A couple of the 20-ish year old guys got some slack for posting ‘insensitive’ Tweets during their days in Africa. You know, talking about how “real” poverty is, and how they’ve seen tragedy right in front of their eyes, etc., etc. Some Ghanaian celebrities lashed out at them on Twitter, saying that the band gave an unfair impression of their country and didn’t portray the positive parts of Ghana. Fair enough.

It is an issue that the British audience (of mostly pre-teen girls) probably don’t know anything about Africa or poverty or that the beaches in Ghana are some of the most spectacular ones in the world. It’s a shame, really. But should we really be surprised? And, should we expect the members of One Direction to educate the general Western public about these kinds of things?

It was all of their first times on African soil. And they had never actually seen mass poverty before. Which seems crazy to someone who’s lived in a developing country, but is completely standard to the average first worlder. Poverty is real. It’s shocking. It’s horrifying. Anyone with a heart would get emotional in an overcrowded, underresourced children’s hospital. Just Harry Styles was caught on camera and used as a fundraising tool – http://www.youtube.com/watch?v=ahSIW5hOonk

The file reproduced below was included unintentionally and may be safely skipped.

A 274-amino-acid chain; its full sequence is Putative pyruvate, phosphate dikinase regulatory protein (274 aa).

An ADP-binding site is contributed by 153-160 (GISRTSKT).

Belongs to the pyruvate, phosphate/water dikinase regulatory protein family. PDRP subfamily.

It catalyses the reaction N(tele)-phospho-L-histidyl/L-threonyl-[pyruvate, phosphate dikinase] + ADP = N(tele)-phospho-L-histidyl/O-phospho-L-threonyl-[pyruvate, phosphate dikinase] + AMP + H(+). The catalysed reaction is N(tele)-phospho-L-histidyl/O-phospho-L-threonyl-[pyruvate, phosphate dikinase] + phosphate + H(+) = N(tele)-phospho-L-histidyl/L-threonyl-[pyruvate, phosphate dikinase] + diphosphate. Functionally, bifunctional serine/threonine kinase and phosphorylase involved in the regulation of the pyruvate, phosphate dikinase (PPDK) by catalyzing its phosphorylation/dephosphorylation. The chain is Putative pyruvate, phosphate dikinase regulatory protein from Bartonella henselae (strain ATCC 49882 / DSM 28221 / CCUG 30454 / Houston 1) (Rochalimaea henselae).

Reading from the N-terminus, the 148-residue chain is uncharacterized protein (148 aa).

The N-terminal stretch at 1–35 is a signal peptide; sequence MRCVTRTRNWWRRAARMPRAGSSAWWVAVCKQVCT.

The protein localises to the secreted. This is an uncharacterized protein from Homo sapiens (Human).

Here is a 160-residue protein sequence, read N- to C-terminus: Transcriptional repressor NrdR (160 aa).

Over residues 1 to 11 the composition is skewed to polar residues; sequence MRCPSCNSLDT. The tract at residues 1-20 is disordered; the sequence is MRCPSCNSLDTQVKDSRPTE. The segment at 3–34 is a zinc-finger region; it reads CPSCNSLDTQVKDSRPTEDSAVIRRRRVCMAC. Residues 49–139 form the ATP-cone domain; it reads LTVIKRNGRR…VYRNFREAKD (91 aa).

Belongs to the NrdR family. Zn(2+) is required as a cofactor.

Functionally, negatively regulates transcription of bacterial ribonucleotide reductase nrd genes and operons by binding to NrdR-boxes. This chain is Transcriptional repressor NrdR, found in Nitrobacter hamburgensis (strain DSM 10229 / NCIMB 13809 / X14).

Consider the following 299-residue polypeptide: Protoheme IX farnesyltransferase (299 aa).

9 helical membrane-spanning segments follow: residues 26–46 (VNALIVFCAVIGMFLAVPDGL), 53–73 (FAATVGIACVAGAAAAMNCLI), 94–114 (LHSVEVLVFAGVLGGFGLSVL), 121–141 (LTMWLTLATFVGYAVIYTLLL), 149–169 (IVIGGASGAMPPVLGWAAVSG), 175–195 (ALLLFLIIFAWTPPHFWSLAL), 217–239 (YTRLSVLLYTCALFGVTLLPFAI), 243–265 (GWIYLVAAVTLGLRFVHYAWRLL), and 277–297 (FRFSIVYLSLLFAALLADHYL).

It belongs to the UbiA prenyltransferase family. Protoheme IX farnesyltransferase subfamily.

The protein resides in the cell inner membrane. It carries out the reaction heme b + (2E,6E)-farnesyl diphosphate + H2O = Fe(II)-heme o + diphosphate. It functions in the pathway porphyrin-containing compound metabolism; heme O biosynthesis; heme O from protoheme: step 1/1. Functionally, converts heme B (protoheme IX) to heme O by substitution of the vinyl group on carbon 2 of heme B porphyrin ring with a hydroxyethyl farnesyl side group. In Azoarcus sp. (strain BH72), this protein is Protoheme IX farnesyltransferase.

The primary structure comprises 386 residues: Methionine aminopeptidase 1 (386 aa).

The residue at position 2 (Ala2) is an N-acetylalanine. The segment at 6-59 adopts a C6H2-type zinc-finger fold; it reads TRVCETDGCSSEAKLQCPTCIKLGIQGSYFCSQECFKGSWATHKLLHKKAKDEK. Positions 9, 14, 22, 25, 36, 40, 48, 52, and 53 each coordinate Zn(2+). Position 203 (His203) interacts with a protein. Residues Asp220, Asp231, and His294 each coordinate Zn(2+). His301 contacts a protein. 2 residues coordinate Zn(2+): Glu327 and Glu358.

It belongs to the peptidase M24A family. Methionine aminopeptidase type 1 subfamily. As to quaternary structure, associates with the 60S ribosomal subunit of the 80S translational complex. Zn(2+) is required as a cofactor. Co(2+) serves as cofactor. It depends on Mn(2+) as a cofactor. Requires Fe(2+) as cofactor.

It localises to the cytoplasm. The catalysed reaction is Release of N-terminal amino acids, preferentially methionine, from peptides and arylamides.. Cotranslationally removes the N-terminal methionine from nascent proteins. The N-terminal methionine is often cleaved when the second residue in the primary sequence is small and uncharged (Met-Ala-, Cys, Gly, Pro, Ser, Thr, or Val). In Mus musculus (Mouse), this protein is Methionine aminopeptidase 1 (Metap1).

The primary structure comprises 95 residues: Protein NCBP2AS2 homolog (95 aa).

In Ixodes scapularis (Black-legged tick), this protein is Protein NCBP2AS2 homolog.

Looking into the technicalities of how Comic Relief uses their funds is a whole other issue for another day. But I’m going to have to side with the Direcitoners on this one. If the guys’ responses were a little ignorant, hey, now they’re a little less ignorant than most of their demographic. If they were simply pawns in a greater scheme to make money to help abolish poverty, I think they’ll survive. And if they seemed a little one-sided in their representations of Ghana, apparently not all that stuck with them was negative. As Harry tweeted on January 13th:
“Today was the most amazing day I’ve had so far.. In my life ever”

Celebrities shouldn’t be the only source of information to Western youth. But they are a big one. So I say Amen! to even the tiniest bit of perspective thrown into Hollywood’s stew. We’ll take what we can get.